Tuesday, October 09, 2007

Mark Crawford: a conversation with the artist.

All images on this post are © 2007 by Mark Crawford and are posted here with his permission.

“I’m not an angry person,” Mark Crawford said, his pleasantly modulated voice revealing his Midwestern origin. He was responding to my observation that the untitled painting shown above seemed to me a visual expression of ire. Looking at that painting again, I saw that my eye had first been caught by the slashes of red and their contrast with the dark ground on which they are arranged, but had not focused on the broad swaths of white that overlay them, some with descending rivulets that “droppeth as the gentle rain from heaven.”*

Complex, and energetic; we could agree on that. Energy also suffused a smaller painting, called Game Machine, that hung on the wall of Mark's studio to the left of the untitled painting (see image below).

With an eruption of light shading to dark green spreading across a red ground, and with traces of white, it brought to my mind the Dylan Thomas poem, "The Force that Through the Green Fuse Drives the Flower."

The painting that hung below Game Machine, titled Success in College (see below), has a quieter dynamism, expressed through subtle variations of tone and texture.

Garden Charade, seen below, is, as its name suggests, playful, but its ground of magenta shading into deep purple suggests an undertow of romantic passion.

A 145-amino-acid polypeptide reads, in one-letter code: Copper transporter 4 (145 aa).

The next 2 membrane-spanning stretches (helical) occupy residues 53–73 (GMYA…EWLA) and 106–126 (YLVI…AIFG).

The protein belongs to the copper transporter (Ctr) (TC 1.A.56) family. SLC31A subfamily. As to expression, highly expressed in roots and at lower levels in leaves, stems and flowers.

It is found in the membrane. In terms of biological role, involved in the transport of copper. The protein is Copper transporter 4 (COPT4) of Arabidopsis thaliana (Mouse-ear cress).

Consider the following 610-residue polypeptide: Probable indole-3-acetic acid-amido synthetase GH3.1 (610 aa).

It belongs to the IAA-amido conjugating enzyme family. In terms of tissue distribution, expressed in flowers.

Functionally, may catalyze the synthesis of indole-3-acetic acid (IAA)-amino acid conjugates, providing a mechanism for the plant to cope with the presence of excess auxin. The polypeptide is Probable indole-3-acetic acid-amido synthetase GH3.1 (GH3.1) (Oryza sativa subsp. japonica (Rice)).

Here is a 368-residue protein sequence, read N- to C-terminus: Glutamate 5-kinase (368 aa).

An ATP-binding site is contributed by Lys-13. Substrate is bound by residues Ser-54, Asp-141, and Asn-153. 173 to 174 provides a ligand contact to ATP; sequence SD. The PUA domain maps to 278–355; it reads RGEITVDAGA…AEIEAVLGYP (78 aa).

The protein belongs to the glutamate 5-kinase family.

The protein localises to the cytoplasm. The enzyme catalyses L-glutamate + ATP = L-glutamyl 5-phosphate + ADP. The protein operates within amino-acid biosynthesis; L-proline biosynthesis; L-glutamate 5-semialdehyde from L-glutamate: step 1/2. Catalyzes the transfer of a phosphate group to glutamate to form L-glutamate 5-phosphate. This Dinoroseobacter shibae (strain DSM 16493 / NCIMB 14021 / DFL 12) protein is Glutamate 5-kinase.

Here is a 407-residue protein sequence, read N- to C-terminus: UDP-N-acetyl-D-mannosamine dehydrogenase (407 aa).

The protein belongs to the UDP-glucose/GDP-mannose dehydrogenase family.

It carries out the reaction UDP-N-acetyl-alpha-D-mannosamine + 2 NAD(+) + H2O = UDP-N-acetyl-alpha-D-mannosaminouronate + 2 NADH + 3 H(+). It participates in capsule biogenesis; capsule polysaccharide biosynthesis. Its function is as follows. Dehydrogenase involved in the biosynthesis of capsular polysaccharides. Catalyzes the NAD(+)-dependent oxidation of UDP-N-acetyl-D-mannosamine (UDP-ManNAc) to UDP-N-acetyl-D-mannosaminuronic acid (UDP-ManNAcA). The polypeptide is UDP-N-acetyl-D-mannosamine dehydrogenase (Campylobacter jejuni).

There is a yin as well as a yang to Mark’s art. Much of his work, including the paintings shown above, is within the abstract expressionist canon, although these works also seem suffused with the introspective quality of a Vuillard or Bonnard. However, in my visit to his studio, I saw other works that exemplified a different, more formal non-representational tradition. The most prominent of these was a large canvas on which was a lattice of green tendrils intertwined with yellow, on a field of white (see below), titled Living Uneasily. I said this reminded me of Islamic art. He said he had spent some time in the Middle East, where he traveled in Turkey and Egypt, and wouldn’t be surprised if that had affected his work.

A native of Chicago, Mark studied at that city’s renowned Art Institute, from which he received a Bachelor in Fine Arts. He later did graduate study at Yale, leading to an M.F.A., and after that moved to New York City. He lives with his wife and two daughters in Brooklyn Heights.

Update: You can find images of Mark's recent works on his blog here.

*The Merchant of Venice, IV, i.


  1. one need not be an angry person to feel ire. in fact, i'd say creatively expressing anger is the best way to avoid being an angry person.

  2. Twiff,

    "Ire" was my choice of word, perhaps infelicitous. When I first looked at the painting, I said to Mark that it seemed to me an angry work, which is what elicited his response. Seeing it a second time, I saw that it was more reflective, though, as I noted, also energetic, than angry.

  3. Thanks for posting this art. Inspired and inspiring

  4. i've noticed that i often don't have the same reactions to paintings, especially the non-representational ones, that people around me have, or even that the artist was trying to evoke.

    a group of us, all friends from work, were "touring" an artist's studio one day, and everyone remarked on a particularly arresting painting, all wavy blues and aquas, with a row of smiling stick figures along the bottom. they all saw it as peaceful and happy, but my first reaction was fear: these people were all lined up along the bottom of the ocean, smiling, not yet realizing that they were dead.

    as you might have guessed, i wasn't an entirely happy person at that point in life.

    off topic [and don't feel obliged to play if you don't want to]